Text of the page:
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Khun Sa
Warlord and Heroin Kingpin
In   1967,   Khun   Sa   was   riding   high.   At   age   33,   the   charismatic   Burmese   warlord   had   trafficked   in   opium   on   his own   for   a   mere   three   years,   but   he   had   been   busy   consolidating   power,   grabbing   territory,   commanding   an   army of   about   2,000   men,   and   garnering   the   loyalty   and   respect   of   the   hill   tribes   of   his   native   Shan   State   in   Southeast Asia’s Golden Triangle region. Khun   Sa’s   rapid   rise,   however,   put   him   in   conflict   with   the   powerful   Kuomintang   of   China   (KMT),   the   remnants   of the   military   forces   defeated   by   the   Chinese   Communists   under   Mao   Tse-Tung.   The   KMT   was   forced   to   flee   to Burma   (present   day   Myanmar)   in   1949. The   KMT   was   also   heavily   into   drug   trafficking,   and   it   viewed   the   upstart Khun Sa as a dangerous rival. What   became   known   as   the   Opium   War   heated   up   when   the   KMT   ambushed   Khun   Sa’s   caravan   about   50   miles outside   Ban   Khwan   on   the   Mekong   River.      Six   bombers   from   the   Laotian   air   force   dumped   500-pound   bombs   on both   the   Khun   Sa   forces   and   the   KMT.   Then   General   Rattikone   arrived   on   the   scene   with   his   government   force, but to the surprise of both Khun Sa and the KMT, the general’s forces attacked both sides and took the opium.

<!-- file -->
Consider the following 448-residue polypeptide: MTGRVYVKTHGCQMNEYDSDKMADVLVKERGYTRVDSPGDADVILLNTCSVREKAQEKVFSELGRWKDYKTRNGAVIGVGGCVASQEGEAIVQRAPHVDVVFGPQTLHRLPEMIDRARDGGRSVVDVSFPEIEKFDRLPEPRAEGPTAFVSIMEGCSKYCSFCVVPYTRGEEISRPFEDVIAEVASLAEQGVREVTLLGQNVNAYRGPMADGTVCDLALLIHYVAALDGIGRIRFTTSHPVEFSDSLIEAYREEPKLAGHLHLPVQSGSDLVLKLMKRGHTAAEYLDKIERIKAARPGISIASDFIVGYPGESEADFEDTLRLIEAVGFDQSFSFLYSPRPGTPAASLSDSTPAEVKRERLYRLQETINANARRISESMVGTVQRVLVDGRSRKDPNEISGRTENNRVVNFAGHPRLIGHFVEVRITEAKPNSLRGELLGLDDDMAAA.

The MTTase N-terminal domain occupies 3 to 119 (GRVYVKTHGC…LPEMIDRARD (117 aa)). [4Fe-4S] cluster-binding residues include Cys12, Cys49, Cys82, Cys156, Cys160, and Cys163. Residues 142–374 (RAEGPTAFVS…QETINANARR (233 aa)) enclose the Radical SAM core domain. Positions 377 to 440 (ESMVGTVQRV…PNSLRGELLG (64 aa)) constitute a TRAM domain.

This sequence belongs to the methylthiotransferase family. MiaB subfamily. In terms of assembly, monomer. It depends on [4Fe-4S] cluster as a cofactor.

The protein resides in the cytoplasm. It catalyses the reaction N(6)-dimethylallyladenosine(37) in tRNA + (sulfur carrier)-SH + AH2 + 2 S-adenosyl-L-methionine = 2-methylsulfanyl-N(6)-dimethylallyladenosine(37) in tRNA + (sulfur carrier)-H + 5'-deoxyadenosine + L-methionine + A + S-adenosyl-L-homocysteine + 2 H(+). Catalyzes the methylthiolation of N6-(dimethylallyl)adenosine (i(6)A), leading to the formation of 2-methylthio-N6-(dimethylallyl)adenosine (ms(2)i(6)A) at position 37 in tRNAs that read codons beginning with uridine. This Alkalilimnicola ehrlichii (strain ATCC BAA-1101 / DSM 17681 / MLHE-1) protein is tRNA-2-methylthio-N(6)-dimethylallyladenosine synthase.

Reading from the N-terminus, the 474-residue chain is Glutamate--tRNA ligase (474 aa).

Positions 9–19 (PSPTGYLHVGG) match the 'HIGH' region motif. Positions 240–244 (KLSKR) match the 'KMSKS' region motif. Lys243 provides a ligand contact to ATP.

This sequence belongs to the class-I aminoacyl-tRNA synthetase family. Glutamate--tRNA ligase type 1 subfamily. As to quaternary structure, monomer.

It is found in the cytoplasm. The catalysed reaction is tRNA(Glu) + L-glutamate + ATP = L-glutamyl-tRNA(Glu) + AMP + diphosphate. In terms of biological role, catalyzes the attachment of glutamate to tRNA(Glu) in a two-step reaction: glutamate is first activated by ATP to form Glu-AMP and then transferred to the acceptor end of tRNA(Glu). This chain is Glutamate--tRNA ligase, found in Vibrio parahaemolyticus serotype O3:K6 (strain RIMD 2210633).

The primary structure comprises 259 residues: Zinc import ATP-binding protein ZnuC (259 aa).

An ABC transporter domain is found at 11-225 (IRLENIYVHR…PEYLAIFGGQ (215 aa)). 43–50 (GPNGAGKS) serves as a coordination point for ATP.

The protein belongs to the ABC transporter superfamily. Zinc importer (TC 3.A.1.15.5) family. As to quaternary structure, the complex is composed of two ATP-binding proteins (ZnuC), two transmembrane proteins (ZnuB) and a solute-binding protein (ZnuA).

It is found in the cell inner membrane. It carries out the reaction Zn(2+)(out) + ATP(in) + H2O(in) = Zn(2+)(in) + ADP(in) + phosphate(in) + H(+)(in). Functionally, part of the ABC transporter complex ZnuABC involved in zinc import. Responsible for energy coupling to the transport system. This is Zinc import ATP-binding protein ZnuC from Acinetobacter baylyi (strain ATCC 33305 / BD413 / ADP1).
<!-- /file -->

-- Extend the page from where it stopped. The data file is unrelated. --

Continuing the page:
About The Author 
A   native   of Thunder   Bay,   Canada,   and   based   in   Rock   Hill,   South   Carolina,   Ron   Chepesiuk   is   an   optioned   screen - writer,   award-winning   author,   documentary   producer   and   director,   publisher   ( ), and   radio   host   ( ).      He   has   published   thirty-five   books   and   more   than   4,000 articles that have appeared in 350 plus magazines and newspapers, including the New York Times  and USA Today . He   is   a   two-time   Fulbright   Scholar   to   Bangladesh   and   Indonesia,   a   consultant   to   the   History   Channel’s   Gangland TV   series   and   a   former   instructor   in   UCLA's   Extension   Journalism   program.   Three   of   his   books   have   been optioned   for   movies.   His   documentary   on   the   Frank   Matthews   story   has   been   licensed   for   viewing   by   the   Discov - ery    Channel .        Ron’s    scripts    have    placed     in    the    finals    of    the    Philadelphia    International    Film    Festival,    the Charleston International Film Festival and the Harlem International Film Festival. He   has   appeared   as   an   expert   interviewee   on   several   crime   shows   airing   on   History,   Biography,   Discovery,   ID, Starz and other cable channels.
Warlord and Heroin Kingpin Warlord and Heroin Kingpin


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